Looking back at the new world of Theatre at The Student
In the year that theatres around the world closed their doors, the stage has undoubtedly suffered. Luckily, the theatre community is not one that falls silent too easily. Adaptations, recordings, and even radio drama have come through in a massive way to save the day – and so much of it was covered here at The Student. Read on for a round up of what has been probably the weirdest, but also maybe the most inspiring, year of theatre journalism.
Still managing to do what we know best, our writers were busy this year consuming and reviewing shows. While they confirmed that watching a stage film while tucked up in your own bed is not quite as exciting and atmospheric as going to an actual theatre, it also allowed for the discovery of some impressive new shows, specially made for online viewing. With several interactive Zoom shows like The Journey (Traverse Theatre) and Sherlock in Holmes (Wardrobe Theatre), crowd work was able to live on into your own home in an entirely new way, linking audiences all over the place. If anything, it shows that this year of theatre has aided in connecting people at a time where this is of such importance.
Something we can thank working from home and Zoom for is the ease with which we can reach people all over the world, at least digitally. Not being based in Edinburgh or even the UK has not stopped many of our writers this year from speaking to some great artists and creators, from aspiring theatre students to new companies. The Student has spoken to the behind the scenes teams from several digitally adapted and designed shows, such as EUSSC’s Click to Connect, giving an insight into online theatre and how the University’s clubs and societies have been adjusting to the lack of spaces like Bedlam. Ingenious as ever, the student theatre community has seen some amazing forays into the digital world – creating, producing, and performing plays without ever being in the same room is not somewhere we ever thought we would be.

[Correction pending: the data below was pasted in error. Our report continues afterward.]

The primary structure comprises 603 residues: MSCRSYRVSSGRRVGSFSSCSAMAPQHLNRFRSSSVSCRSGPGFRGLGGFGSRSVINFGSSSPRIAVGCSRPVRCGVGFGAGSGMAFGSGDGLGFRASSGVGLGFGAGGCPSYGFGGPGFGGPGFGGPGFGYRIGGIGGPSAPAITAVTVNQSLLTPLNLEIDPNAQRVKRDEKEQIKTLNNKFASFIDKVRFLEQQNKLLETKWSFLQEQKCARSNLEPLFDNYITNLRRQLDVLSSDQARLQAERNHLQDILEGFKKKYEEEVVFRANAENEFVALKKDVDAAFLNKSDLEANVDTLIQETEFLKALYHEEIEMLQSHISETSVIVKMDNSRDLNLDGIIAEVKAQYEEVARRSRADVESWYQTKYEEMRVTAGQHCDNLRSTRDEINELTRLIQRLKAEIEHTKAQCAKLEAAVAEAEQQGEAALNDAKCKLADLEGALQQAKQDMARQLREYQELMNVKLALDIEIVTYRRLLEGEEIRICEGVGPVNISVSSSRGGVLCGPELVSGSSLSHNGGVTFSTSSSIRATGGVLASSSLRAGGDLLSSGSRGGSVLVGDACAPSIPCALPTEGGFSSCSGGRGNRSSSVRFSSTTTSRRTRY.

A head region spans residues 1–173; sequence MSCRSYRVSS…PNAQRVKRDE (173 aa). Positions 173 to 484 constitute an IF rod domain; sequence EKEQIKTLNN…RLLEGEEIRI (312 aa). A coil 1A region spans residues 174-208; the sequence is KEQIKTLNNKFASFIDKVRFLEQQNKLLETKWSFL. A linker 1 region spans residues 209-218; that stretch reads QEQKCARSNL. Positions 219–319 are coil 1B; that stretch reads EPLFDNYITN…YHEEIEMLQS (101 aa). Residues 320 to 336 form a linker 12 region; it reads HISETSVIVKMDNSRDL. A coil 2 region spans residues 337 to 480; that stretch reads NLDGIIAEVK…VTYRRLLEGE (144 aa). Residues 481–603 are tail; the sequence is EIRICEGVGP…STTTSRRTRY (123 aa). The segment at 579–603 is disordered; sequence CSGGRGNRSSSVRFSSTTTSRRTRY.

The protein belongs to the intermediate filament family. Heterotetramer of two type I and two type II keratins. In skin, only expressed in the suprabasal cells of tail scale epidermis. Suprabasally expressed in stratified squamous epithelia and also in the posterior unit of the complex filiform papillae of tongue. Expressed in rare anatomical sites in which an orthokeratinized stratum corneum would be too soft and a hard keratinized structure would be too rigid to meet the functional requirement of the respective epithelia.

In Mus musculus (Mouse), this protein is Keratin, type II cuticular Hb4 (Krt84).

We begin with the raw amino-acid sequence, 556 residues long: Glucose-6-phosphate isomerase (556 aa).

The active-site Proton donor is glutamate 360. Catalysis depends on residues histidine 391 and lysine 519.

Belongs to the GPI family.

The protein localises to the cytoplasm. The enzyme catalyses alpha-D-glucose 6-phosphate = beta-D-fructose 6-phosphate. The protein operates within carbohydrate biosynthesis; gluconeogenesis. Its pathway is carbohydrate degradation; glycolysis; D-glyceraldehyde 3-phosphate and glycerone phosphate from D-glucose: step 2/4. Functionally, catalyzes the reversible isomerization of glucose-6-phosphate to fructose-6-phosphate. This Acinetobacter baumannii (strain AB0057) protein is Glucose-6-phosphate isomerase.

In past years, reviews have of course been the bread and butter of Theatre coverage here at The Student. However it has been wonderful to be able to stray from the usual this year and have such an increase in thought pieces and features from various areas of theatre. From an impactful piece about how theatre could be used as a platform for climate change awareness by Will Nye, to a historical dive into all aspects of opera by Keisha Frimpong, hearing from writers on new areas has been more than insightful. On top of these, several pieces on post-Covid theatre have brought speculation and discussion towards what could be in store for the future of theatre. Overwhelmingly, these kinds of pieces have shown that we are all as eager as each other to keep theatre thriving, whether it be online or on stage.
Illustration: Eve Miller